Additional text

Recommended browser for this blog: Chrome

Follow Economystified on facebook

All posts by Dan Whalen (LinkedIn, Github)

Thursday, November 10, 2011

Hans Rosling

        For this post, I want to do something a little different.  I'd like to take the opportunity to do a little plug for this man right here, one of my heroes, Mr. Hans Rosling.

       Rosling is one of the world's leading experts in public health.  The guy spent two decades consulting governments in Africa on epidemiology, health provision, and how to train medical professionals.  He's a professor of public health at the Karolinska Institut (that's the school that doles out the Nobel Prize for medicine) and is one of the founders of Sweden's Doctors Without Borders.  Also, he's an all around cool guy.  I mean...look at the 'em...look at that face...

       He also runs an organization called Gapminder, which provides educational tools to help the public use actual datasets to examine our world and gain a better understanding of it.

       As part of that mission, the organization created a software system called Trendalyzer (which Google bought a few years ago, but I don't know what they're doing with it).  Using constantly updated, real-world data for the WHO, IMF, UN and others, the Tredalyzer makes on-demand graphs useful for studying world trends in a wide variety of global issues.  It's an absolute must for anyone interested in finance, economics, geopolitics, history or environment.  AND IT'S FREE.

       It really is one of the coolest things I've seen on the internet (AND ITS FREE!!!).  Say I wanted to know if there is any relationship between income and the birthrate in a country.  I just pop the two parameters into the Tredalyzer and viola!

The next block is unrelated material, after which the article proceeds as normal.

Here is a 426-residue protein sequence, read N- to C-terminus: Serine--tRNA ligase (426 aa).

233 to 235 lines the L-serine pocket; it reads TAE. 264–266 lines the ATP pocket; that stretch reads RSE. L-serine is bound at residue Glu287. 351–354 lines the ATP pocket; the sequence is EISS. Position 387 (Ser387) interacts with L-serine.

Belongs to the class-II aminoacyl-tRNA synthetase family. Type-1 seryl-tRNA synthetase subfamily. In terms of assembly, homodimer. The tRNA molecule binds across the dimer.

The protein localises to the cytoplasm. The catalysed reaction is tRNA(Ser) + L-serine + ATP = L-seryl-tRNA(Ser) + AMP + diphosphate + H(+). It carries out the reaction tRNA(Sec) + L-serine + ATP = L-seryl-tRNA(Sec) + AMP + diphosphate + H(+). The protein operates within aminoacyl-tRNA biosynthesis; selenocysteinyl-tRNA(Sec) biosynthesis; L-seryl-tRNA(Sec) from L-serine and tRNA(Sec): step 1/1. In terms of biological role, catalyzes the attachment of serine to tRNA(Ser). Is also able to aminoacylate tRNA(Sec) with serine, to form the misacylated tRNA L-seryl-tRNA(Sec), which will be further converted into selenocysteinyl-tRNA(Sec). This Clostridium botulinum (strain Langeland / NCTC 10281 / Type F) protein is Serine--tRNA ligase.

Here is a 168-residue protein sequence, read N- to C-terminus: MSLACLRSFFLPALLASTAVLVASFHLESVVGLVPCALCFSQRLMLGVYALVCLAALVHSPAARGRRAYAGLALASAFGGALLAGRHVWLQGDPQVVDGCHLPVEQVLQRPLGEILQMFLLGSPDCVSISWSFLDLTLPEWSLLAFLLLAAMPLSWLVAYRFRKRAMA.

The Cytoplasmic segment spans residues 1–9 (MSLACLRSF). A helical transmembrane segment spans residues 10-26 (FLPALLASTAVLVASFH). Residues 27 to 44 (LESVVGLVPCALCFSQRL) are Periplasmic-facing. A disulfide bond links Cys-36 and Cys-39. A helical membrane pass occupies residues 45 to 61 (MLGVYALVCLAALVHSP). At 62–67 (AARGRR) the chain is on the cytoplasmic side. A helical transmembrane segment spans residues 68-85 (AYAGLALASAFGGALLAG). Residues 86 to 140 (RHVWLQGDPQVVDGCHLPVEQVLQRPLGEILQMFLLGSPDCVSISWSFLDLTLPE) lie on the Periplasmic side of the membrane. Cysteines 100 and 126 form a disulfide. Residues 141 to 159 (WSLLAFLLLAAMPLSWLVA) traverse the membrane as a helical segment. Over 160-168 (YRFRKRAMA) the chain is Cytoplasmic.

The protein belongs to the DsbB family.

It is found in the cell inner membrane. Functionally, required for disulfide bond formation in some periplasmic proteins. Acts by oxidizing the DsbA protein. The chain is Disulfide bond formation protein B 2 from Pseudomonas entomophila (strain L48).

(NOTE - each bubble is a country, the size of the bubble is the population, the color is the continent)

       The two do seem related...up to a point.  See how as income per person increases (as we move along the horizontal axis), the number of children born per woman (the vertical access) decreases?  However, past $10,000 per person, adding more income does little to pull down the birth rate (see how the bubbles stop "curving downward" and "flatten out" around the $10k mark?).

       Or what if you wanted to know whether China or the US has the higher rate of female youth employment since 1991?

       So we can see how young females in China both now and then are more likely to be working than females of the same age in the US.  However, the employment rate in China for girls is clearly falling, approaching that of the States.  As more and more young girls are going to high school and college in China, and not directly into the workforce, the demographics of our two countries are beginning to converge in this social dimension.

       These graphs are easy to make, only take seconds to generate, ARE FREE, and most importantly, let our consider vital aspects of the world guided by empirical data, NOT by our preconceptions and assumptions.  

       To me, I think that this represents exactly what is so empowering and incredible about the digital age.  If you want to know what the world actually looks like, you no longer have to guess!  You can just look it up!  Anything you want to know, you can find out!  And the data - and our access to it - gets better and better every year.  I don't think we always appreciate how fantastic an achievement that is.

       Rosling is a big proponent of something he calls the "fact-based world view."  So many of our institutions, policies and movements are developed under assumptions that are not true, to solve problems that don't exist, while all the time missing the realities that are really affecting our lives.  All to often we allow our thinking to be influenced by obsolete information and emotional inclinations, not our intelligence or rationality.